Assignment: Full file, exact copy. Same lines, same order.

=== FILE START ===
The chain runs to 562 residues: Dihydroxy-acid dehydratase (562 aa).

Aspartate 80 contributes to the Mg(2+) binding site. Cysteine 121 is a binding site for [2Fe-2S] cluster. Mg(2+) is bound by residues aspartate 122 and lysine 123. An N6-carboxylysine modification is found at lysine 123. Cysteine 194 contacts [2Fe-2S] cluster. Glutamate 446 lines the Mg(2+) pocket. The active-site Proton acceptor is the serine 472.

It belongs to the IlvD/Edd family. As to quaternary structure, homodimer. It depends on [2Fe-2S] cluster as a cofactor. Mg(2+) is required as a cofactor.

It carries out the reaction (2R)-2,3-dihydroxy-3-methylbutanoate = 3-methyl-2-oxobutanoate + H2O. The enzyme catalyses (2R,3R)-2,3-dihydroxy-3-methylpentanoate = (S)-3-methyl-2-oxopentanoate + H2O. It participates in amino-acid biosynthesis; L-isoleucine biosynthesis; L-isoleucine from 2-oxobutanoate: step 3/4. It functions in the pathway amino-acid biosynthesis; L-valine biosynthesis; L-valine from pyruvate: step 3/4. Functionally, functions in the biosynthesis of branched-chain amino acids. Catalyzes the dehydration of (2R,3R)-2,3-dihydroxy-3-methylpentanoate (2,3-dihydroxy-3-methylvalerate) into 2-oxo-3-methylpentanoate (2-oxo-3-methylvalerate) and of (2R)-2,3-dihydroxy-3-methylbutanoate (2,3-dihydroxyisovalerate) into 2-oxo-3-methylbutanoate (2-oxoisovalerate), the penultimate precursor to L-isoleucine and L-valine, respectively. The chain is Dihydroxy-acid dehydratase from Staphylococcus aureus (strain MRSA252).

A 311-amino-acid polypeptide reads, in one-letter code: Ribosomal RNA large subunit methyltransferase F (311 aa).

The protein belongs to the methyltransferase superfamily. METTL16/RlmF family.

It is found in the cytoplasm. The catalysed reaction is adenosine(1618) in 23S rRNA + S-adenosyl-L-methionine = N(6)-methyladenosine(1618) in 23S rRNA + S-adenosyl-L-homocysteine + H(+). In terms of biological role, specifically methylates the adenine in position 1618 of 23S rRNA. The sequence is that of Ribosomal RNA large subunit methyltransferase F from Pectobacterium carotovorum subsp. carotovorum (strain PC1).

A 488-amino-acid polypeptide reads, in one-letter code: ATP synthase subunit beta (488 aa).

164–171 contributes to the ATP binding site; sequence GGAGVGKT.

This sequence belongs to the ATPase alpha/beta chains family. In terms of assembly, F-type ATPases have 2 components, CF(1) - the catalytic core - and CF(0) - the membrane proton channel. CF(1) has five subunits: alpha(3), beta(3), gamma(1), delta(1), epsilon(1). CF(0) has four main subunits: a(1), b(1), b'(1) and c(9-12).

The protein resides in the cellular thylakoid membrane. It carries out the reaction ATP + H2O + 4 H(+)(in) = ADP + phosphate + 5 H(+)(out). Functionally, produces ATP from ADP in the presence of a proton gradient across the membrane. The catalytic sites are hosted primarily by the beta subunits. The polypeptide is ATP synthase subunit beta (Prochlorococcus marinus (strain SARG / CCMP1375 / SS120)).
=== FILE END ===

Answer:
The chain runs to 562 residues: Dihydroxy-acid dehydratase (562 aa).

Aspartate 80 contributes to the Mg(2+) binding site. Cysteine 121 is a binding site for [2Fe-2S] cluster. Mg(2+) is bound by residues aspartate 122 and lysine 123. An N6-carboxylysine modification is found at lysine 123. Cysteine 194 contacts [2Fe-2S] cluster. Glutamate 446 lines the Mg(2+) pocket. The active-site Proton acceptor is the serine 472.

It belongs to the IlvD/Edd family. As to quaternary structure, homodimer. It depends on [2Fe-2S] cluster as a cofactor. Mg(2+) is required as a cofactor.

It carries out the reaction (2R)-2,3-dihydroxy-3-methylbutanoate = 3-methyl-2-oxobutanoate + H2O. The enzyme catalyses (2R,3R)-2,3-dihydroxy-3-methylpentanoate = (S)-3-methyl-2-oxopentanoate + H2O. It participates in amino-acid biosynthesis; L-isoleucine biosynthesis; L-isoleucine from 2-oxobutanoate: step 3/4. It functions in the pathway amino-acid biosynthesis; L-valine biosynthesis; L-valine from pyruvate: step 3/4. Functionally, functions in the biosynthesis of branched-chain amino acids. Catalyzes the dehydration of (2R,3R)-2,3-dihydroxy-3-methylpentanoate (2,3-dihydroxy-3-methylvalerate) into 2-oxo-3-methylpentanoate (2-oxo-3-methylvalerate) and of (2R)-2,3-dihydroxy-3-methylbutanoate (2,3-dihydroxyisovalerate) into 2-oxo-3-methylbutanoate (2-oxoisovalerate), the penultimate precursor to L-isoleucine and L-valine, respectively. The chain is Dihydroxy-acid dehydratase from Staphylococcus aureus (strain MRSA252).

A 311-amino-acid polypeptide reads, in one-letter code: Ribosomal RNA large subunit methyltransferase F (311 aa).

The protein belongs to the methyltransferase superfamily. METTL16/RlmF family.

It is found in the cytoplasm. The catalysed reaction is adenosine(1618) in 23S rRNA + S-adenosyl-L-methionine = N(6)-methyladenosine(1618) in 23S rRNA + S-adenosyl-L-homocysteine + H(+). In terms of biological role, specifically methylates the adenine in position 1618 of 23S rRNA. The sequence is that of Ribosomal RNA large subunit methyltransferase F from Pectobacterium carotovorum subsp. carotovorum (strain PC1).

A 488-amino-acid polypeptide reads, in one-letter code: ATP synthase subunit beta (488 aa).

164–171 contributes to the ATP binding site; sequence GGAGVGKT.

This sequence belongs to the ATPase alpha/beta chains family. In terms of assembly, F-type ATPases have 2 components, CF(1) - the catalytic core - and CF(0) - the membrane proton channel. CF(1) has five subunits: alpha(3), beta(3), gamma(1), delta(1), epsilon(1). CF(0) has four main subunits: a(1), b(1), b'(1) and c(9-12).

The protein resides in the cellular thylakoid membrane. It carries out the reaction ATP + H2O + 4 H(+)(in) = ADP + phosphate + 5 H(+)(out). Functionally, produces ATP from ADP in the presence of a proton gradient across the membrane. The catalytic sites are hosted primarily by the beta subunits. The polypeptide is ATP synthase subunit beta (Prochlorococcus marinus (strain SARG / CCMP1375 / SS120)).